Older Americans Oppose Raising Social Security Age Threshold

By FOXBusiness

Americans may be living and working longer, but that doesn’t mean they are willing to delay when they are eligible to collect their Social Security benefits.

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A poll from the Associated Press- NORC Center for Public Affairs Research finds major resistance among those 50 and older on any change to the way Social Security benefits are calculated or distributed, with 62% of respondents saying they would not favor an age eligibility increase. The program is currently expected to run out of funding in 2033, when the government will only collect enough taxes to pay three-fourths of its benefits.

The survey did find support among this group for raising the cap on earnings that are taxed to fund the Social Security program, meaning higher-earners would pay more in taxes.

Nearly 60% of respondents oppose a gradual increase in the age when retirees qualify for full benefits, compared to 29% who support this move. One-third feels people should be eligible for full benefits before today’s current age of 65. Ten percent say full eligibility should come after age 67, which is the top eligibility age under today’s law.

Last week, the Social Security Administration announced a 1.5% cost of living increase (COLA) for 2014, among the smallest since 1975 for the 58 million Americans who rely on these benefits.

If Congress fails to act to shore up the program, benefits will be automatically reduced by 25% in 2033, according to the AP.

People close to retirement feel like they deserve full benefits since they fairly paid into this program and expected it to be there for them to rely on, says Mark VandeVelde, a certified financial planner at Wealth Partner at Hefty Wealth Partners.

“They have been counting on this benefit for so long and they feel they should get what they have been promised,” VandeVelde says. “There is less rage among younger generations because it’s farther out, so this isn’t as engrained in them.”

He wasn’t surprised that survey respondents were in favor of raising taxes on higher earners to fund the dwindling program. “People are just voting on what is best for them and what will help them with the least affect on them,” he says. “But overall, we know there has to be some fix.”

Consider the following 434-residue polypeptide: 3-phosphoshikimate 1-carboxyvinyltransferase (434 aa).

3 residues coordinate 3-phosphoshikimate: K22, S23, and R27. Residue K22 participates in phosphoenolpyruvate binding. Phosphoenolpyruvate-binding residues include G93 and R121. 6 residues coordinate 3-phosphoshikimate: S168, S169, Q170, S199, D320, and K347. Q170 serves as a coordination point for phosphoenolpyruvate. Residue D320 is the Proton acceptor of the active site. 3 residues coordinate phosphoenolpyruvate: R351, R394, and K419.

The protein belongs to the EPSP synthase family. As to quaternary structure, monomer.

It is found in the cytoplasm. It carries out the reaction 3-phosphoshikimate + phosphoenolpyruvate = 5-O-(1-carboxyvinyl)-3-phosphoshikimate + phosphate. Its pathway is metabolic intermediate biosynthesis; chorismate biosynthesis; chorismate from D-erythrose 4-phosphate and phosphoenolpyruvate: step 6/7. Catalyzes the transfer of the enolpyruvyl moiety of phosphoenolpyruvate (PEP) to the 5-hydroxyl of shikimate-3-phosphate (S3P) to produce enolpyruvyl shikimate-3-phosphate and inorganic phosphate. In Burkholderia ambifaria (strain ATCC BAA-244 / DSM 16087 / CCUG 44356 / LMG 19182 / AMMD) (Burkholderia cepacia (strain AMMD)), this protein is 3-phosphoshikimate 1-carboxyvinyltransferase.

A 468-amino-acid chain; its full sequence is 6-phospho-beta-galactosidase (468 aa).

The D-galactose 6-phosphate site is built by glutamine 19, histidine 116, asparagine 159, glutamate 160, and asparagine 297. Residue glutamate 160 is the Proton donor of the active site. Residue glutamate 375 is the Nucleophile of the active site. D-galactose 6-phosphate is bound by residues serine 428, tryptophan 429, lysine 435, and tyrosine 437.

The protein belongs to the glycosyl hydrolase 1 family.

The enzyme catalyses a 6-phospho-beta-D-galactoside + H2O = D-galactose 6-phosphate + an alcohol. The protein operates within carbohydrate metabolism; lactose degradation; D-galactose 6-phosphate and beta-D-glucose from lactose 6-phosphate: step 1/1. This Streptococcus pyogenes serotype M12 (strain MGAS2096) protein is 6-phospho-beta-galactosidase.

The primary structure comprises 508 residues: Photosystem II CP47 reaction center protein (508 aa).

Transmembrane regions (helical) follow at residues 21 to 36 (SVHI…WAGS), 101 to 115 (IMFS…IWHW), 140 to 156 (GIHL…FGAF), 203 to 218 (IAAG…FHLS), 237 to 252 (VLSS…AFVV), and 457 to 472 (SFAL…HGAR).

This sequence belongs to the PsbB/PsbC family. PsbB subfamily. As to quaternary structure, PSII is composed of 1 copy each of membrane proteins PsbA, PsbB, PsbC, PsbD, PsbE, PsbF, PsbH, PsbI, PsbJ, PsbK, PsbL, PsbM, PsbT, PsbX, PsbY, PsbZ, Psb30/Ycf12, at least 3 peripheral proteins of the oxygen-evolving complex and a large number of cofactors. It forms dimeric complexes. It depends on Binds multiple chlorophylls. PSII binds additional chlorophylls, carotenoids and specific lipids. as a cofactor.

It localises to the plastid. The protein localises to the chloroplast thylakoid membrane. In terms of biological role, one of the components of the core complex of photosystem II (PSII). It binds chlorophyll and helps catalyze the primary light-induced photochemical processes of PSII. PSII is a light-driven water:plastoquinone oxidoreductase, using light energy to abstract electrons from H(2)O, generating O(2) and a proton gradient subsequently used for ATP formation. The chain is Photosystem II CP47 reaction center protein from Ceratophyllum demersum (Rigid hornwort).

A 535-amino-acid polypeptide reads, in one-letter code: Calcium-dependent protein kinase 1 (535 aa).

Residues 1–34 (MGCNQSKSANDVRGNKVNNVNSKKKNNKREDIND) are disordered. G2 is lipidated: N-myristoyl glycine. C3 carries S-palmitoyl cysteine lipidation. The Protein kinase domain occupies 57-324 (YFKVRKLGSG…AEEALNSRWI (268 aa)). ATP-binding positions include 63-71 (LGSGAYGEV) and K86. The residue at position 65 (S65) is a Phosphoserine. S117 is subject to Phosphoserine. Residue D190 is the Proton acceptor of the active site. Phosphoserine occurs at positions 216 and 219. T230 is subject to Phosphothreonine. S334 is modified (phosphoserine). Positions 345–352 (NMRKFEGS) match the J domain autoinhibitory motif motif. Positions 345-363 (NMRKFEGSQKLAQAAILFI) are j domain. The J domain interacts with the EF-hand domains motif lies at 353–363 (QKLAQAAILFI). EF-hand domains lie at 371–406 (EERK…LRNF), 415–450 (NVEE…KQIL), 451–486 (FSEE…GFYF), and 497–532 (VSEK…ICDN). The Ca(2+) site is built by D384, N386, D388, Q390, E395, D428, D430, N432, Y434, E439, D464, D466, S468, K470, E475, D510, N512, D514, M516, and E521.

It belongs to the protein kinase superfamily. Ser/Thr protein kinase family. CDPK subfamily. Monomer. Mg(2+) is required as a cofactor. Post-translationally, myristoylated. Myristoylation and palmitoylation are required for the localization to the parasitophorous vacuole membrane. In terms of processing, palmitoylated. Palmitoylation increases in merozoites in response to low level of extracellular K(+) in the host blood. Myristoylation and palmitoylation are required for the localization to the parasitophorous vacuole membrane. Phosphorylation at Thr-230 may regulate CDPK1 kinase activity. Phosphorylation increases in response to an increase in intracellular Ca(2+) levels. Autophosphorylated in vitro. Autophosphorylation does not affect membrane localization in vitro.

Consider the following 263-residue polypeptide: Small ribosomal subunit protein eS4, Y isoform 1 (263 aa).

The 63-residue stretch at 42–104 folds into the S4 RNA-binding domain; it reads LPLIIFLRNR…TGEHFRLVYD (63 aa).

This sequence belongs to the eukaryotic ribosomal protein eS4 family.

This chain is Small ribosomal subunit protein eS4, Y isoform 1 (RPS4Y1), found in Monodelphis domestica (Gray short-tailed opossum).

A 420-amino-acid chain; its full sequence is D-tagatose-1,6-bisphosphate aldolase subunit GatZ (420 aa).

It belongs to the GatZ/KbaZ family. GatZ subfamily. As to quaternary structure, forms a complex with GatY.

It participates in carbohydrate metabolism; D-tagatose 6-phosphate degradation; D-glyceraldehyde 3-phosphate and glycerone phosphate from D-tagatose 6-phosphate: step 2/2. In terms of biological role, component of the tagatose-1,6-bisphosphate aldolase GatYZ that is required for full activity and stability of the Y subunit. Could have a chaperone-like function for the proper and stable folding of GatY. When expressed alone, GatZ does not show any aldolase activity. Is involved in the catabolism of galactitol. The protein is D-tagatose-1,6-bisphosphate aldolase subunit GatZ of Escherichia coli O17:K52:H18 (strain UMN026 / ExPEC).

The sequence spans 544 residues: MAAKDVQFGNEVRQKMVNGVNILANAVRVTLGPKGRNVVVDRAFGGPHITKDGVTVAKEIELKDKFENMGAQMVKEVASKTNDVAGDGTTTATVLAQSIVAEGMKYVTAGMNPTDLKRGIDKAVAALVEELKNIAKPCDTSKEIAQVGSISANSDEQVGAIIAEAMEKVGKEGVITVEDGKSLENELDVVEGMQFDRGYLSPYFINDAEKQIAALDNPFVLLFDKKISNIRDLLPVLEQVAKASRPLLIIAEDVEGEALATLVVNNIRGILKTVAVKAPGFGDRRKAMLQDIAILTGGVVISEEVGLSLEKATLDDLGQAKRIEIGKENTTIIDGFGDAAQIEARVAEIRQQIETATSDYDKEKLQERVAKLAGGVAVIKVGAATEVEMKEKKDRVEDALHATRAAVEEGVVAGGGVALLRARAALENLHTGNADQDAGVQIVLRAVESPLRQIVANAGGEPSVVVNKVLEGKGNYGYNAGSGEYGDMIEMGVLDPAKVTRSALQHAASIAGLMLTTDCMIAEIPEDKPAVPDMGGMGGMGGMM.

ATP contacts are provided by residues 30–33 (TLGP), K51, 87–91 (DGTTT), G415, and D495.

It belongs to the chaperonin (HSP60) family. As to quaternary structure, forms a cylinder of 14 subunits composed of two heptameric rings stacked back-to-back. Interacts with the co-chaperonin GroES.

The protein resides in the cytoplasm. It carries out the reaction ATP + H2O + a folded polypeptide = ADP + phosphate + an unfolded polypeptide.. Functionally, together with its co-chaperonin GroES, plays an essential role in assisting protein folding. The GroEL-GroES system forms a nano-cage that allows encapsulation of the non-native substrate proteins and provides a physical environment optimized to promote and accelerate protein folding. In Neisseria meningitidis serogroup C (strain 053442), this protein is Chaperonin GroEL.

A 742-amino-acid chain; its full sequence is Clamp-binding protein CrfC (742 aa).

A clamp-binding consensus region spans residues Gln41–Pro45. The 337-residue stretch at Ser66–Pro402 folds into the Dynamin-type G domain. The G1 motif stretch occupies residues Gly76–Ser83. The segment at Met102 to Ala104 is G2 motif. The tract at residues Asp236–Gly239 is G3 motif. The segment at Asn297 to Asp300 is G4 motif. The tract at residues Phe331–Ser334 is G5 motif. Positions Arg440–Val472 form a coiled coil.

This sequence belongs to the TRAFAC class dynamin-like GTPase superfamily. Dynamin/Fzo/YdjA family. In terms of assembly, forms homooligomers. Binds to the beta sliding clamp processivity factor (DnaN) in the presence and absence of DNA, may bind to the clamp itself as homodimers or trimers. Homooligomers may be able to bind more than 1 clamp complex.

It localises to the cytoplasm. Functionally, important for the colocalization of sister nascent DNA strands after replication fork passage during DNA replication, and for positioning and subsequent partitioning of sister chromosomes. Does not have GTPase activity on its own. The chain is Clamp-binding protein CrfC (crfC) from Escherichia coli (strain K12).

For his younger clients, VandeVelde says he advises this group to be prepared for reduced benefits.

“My opinion is that the government won’t reduce benefits for people that are already drawing Social Security benefits, but I can see them lowering the COLA and using CPI. My anticipation is either reduced benefits, an increase in taxes, or both,” he says.

Bob Gavlak, certified financial planner at Wealth Advisor with Strategic Wealth Partners agrees, noting the “system is broken.”

“Americans live beyond their means so we will try to take advantage of any income that we can bring in,” he says. “People who are realists understand that maybe we should be restructuring this to get something better, rather than being greedy.”

Gavlak says he envisions a change sooner rather than later, and a combination of limiting income collection for those who have additional income support and raising the age for collection. Younger generations will likely see an entirely different program than the one in existence today.

“Those who are 25-to-45 will see a lot of pullbacks on Social Security benefits,” he says.

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